Venezuala and Russia: Studies In Democracy
In the U.S., we often suffer from a delusion that all democracies should pretty much resemble ours in the overall outcomes of things. When we see a democracy that starts to go down a very different path in terms of its economics or social structure -- especially when these changes run counter to our interests and defy our conventional wisdom -- we start to wonder. Particularly in countries without strong histories of democracy, it is natural when we see movement toward radical economic restructuring or political reform to consider whether this represents a viable democratic process or the resurgence of tyranny.
The recent elections in Venezuela and Russia provide stark contrasts between a country that appears to operate under constitutional norms and produces results at odds with what we expect, and a government heading toward one-man tyranny. In Venezuela, Hugo Chavez had sought constitutional reforms that would have allowed him to centralize power and remain in office indefinitely. As popular as Chavez and his social program are with the vast majority of impoverished Venezuelans, the referendum failed. The people of Venezuela, it seems, have become attached to the substance of real democracy and not just attached to policy outcomes. While they will no doubt continue to support Chavez and his economic and social reforms (polling shows these remain popular, and Venezuela's oil money provides the means to pay for them), the people of Venezuela also retain the rule of law and the promise of genuine democratic processes.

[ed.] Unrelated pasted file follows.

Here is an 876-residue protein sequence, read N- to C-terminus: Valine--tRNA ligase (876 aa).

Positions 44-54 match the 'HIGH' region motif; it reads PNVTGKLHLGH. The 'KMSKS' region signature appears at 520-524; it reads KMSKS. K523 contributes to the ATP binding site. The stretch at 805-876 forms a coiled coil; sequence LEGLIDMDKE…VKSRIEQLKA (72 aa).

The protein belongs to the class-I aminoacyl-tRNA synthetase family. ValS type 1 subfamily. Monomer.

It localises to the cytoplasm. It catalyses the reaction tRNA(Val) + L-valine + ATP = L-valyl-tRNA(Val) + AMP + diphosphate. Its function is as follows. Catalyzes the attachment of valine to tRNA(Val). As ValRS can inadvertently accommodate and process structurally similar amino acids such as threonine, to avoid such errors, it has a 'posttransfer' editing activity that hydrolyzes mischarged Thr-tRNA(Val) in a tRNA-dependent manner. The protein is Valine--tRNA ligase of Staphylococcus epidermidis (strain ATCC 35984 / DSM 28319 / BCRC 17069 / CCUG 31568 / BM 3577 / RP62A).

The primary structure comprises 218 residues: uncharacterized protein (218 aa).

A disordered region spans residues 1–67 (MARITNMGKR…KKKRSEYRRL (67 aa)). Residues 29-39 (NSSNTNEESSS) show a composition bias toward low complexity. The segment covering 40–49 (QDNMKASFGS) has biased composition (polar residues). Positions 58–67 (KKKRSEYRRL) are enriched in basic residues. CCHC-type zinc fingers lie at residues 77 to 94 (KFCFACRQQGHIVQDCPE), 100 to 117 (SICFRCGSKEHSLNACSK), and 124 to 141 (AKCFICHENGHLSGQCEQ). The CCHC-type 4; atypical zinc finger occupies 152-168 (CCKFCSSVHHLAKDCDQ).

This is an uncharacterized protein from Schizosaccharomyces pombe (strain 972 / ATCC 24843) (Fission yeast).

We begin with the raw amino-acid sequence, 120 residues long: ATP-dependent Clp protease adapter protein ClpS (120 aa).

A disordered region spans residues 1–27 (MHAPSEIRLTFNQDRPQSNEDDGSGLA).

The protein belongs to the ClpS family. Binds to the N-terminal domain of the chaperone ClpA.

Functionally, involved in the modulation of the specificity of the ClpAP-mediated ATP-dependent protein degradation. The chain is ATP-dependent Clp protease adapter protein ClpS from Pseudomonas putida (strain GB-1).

Russia, on the other hand, presents a very different tale. Where Chavez has rigorously followed the rule of law -- declining to take revenge after the failed coup of 2002, seeking to defeat his foes at the ballot box, and engaging in a program of economic reform authorized by process found in the Venezuelan constitution -- Putin has arrested members of the independent media, used thugs to intimidate voters, and made a mockery of the electoral process. Bit by bit, Russia returns to the ways understood by a former KGB aparatchik, complete with show votes and a tame, state controlled media.
Chavez's flamboyant style, appeals to socialist economic platforms, and vehement anti-Bush rhetoric have earned him far more criticism in the U.S. press than Putin has received. Chavez is repeatedly denounced as a tyrant who destroys democratic institutions and imposes a socialist tyranny. Putin is routinely let off the hook for massacres in Chechnya, the suppression of all opposition, and an increasingly aggressive use of oil and natural gas resources as a trump card in foreign policy.
Hopefully, the next President will take the opportunity to evaluate where the real threat to democracy and to U.S. interests lies. Our current administration has done little to expand critical ties in the growing economies of South and Central America, despite high hopes before 9/11 that the former Governor of Texas who also speaks Spanish would focus on strengthening ties with Latin America. A next President will have the opportunity to change that, including re-evaluating whether Chavez and his supporters in Venezuela and elsewhere in Latin America represent forces that must be opposed or an economic philosophy supported by a popular mandate that the U.S. must respect while seeking to promote its own interests. And, by the same token, a new Administration will need to determine whether Russia has once again become the enemy of the West governed by a handful of men careless of the welfare of their people.